Eric Cantor apparently won’t be missed by many after his surprising loss in a Republican primary this week.
The House Majority leader, who suffered a shocking loss to Tea Party candidate David Brat, a little known college professor, had made many enemies on both sides of the aisle throughout his career.
“Cantor was never well liked,” reported Jon Ward, “especially by conservatives, who considered him a fraud.”
Cantor and his staff rankled many in Washington with their brash demeanor, conservative blogger Erick Erickson reported.
“One conservative recently told me that Cantor’s staff were the ‘biggest bunch of a**holes on the Hill.’ An establishment consultant who backed Cantor actually agreed with this assessment. That attitude moved with Cantor staffers to K Street, the NRSC, and elsewhere generating ill will toward them and Cantor.”
Erickson noted that after Cantor’s loss, he got “more than a handful of emails” from established Republicans happy that Cantor was gone and expressing variants of “good riddance.”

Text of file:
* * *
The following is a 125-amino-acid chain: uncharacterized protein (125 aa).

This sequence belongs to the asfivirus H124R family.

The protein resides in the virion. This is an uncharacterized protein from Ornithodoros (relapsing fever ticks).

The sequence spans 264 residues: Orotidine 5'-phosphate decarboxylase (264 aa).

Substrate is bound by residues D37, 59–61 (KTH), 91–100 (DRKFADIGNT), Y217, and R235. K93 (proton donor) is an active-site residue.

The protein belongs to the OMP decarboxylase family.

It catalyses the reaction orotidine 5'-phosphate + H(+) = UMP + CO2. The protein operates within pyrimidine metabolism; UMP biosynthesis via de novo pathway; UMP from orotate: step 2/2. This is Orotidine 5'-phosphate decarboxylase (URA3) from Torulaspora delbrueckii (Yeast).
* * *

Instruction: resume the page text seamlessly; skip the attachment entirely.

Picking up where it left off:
The Obama administration was especially happy with the development. Obama reportedly looked at Cantor as an opportunist “devoid of any substance” who only wanted to antagonize the president. It was Cantor who led Republicans in 2008 to come up with a “strategy of no,” blocking Obama at every opportunity including initiatives that Republicans once supported.
Eric Cantor was unpopular even within his own constituents. A poll from his district in Virginia found that voters disapproved of his performance by a margin of 63-30.
Many of these constituents simply refused to show up for the election. Vox’s Ezra Klein noted:
Cantor’s loss last night came at the hands of about 5 percent of his constituents. It came at the hands of about 9 percent of the total number of people who voted in the district’s 2012 congressional election. It came at the hands of about 16 percent of the people who voted for Cantor in that election.
Still, despite his lack of friends in Washington, the loss was quite a shock for Eric Cantor. Nate Silver of FiveThirtyEight noted that he held a 13-point lead in polls, and had won past primaries by wide margins. Silver went so far as to say the loss “felt like an earthquake.”